The Veterans Affairs hospital in Clarksburg, West Virginia had a brilliant plan to fix a 600-spot shortage in their parking lot: spend almost $10 million to build 25 new parking spots. The hospital administration’s original proposal was to build 430 spots for $9.7 million. But after six years and $400,000 of planning costs, outside auditors finally cancelled the project when they discovered the hospital was planning to pay $388,000 per parking space.
The parking lot fiasco is just one example of what a scathing new report by the VA Inspector General calls a “pattern of inadequate planning prior to and during project design” at the Clarksburg hospital. The report says hospital administrators “did not effectively manage or oversee” construction projects at the hospital.
As a result, administrators were responsible for “inaccurate cost estimates, untimely performance of site surveys, and failure to ensure project designs were within funding limitations.”
Of the eight projects the report looked at, five had to be cancelled because of “inadequate planning and delayed project completion.” Even the three that were completed wound up costing “significantly more than planned.” The failed projects include:
- The hospital planned to renovate part of the hospital for $360,000. After three years and over $1 million, administrators cancelled the project, leaving the space “partially demolished.” Instead of being used to treat veterans, the report says, the space is now used to store construction equipment.
- Administrators planned to update the electrical systems at the hospital, but failed to perform the necessary site survey before drafting a plan, forcing them to make modifications that cost an extra $640,000. The report says conducting a site survey is standard practice that could have “eliminated the need for this modification.”
- Plans to build “two to three” new buildings for residential rehabilitation were delayed nine months when it was discovered administrators underestimated the cost of construction by “at least 40 percent.” In the end, the hospital could only build one building.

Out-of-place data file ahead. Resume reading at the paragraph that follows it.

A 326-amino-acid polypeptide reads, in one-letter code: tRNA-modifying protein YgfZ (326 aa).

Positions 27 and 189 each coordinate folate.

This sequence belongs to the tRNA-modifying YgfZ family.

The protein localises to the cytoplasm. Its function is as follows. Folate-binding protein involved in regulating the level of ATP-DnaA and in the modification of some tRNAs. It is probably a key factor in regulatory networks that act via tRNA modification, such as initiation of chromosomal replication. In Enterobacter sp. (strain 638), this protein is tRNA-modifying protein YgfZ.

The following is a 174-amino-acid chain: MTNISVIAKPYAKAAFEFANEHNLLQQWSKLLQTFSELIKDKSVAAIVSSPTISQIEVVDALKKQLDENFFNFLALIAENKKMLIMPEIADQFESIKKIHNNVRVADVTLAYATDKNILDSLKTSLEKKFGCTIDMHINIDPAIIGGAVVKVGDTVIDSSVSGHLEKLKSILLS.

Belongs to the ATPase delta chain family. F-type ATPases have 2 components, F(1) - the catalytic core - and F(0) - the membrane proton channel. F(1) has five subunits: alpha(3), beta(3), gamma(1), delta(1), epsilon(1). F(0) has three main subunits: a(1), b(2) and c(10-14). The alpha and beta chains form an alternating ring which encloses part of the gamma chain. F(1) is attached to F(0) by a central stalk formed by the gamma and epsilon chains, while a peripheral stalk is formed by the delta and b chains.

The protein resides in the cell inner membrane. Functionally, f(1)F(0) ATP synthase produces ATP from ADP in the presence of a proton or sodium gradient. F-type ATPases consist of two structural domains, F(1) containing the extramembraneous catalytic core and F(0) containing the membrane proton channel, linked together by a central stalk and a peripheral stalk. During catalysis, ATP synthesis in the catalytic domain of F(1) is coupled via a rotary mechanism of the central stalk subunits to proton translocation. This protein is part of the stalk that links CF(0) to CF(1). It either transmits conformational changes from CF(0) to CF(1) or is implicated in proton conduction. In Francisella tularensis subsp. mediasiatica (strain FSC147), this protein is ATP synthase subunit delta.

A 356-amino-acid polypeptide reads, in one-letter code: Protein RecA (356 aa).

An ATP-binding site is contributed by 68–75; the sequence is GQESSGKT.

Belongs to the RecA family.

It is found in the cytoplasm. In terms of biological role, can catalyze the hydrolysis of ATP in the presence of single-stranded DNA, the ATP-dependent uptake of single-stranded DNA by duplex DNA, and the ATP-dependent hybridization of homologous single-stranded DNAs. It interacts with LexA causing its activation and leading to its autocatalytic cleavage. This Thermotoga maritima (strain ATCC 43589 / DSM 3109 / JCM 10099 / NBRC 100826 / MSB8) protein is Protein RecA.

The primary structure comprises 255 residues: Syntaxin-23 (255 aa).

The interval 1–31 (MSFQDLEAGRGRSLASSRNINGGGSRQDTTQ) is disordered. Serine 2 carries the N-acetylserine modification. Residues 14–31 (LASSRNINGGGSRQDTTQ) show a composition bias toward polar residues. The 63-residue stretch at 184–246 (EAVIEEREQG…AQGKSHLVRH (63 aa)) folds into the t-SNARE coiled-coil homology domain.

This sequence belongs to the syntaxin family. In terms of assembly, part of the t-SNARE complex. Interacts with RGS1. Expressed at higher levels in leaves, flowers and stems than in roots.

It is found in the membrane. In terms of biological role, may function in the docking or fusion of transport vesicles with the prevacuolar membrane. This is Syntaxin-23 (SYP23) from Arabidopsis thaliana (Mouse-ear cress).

- Hospital administrators awarded a contract to design two new buildings even though the hospital “lacked funding to construct.” In the end, administrators spent over $1 million to design two buildings that will never be built.
In all, the report found the hospital spent $2.8 million in “unnecessary costs and delays in completing projects needed to serve veterans.” That’s money that could have been spent treating veterans, but instead was wasted thanks to mismanagement.
This isn’t a problem unique to Clarksburg. The same lack of oversight and accountability was on display with the construction of the VA hospital in Aurora, Colorado. The project wound up costing taxpayers $1.7 billion, almost five times the original estimate of $328 million. Former Florida Representative Jeff Miller, who chaired the House Veterans Affairs Committee, announced in 2015 that “nearly every major VA hospital-construction project is behind schedule and hundreds of millions over budget.”
It’s time to ensure inept VA employees are held responsible for debacles like the Clarksburg medical center. Lawmakers need to pass the VA Accountability First Act. Our veterans deserve better than the pattern of mismanagement VA administrators have demonstrated.
The post #VAFail – Construction overspending is part of a pattern of mismanagement appeared first on Concerned Veterans for America.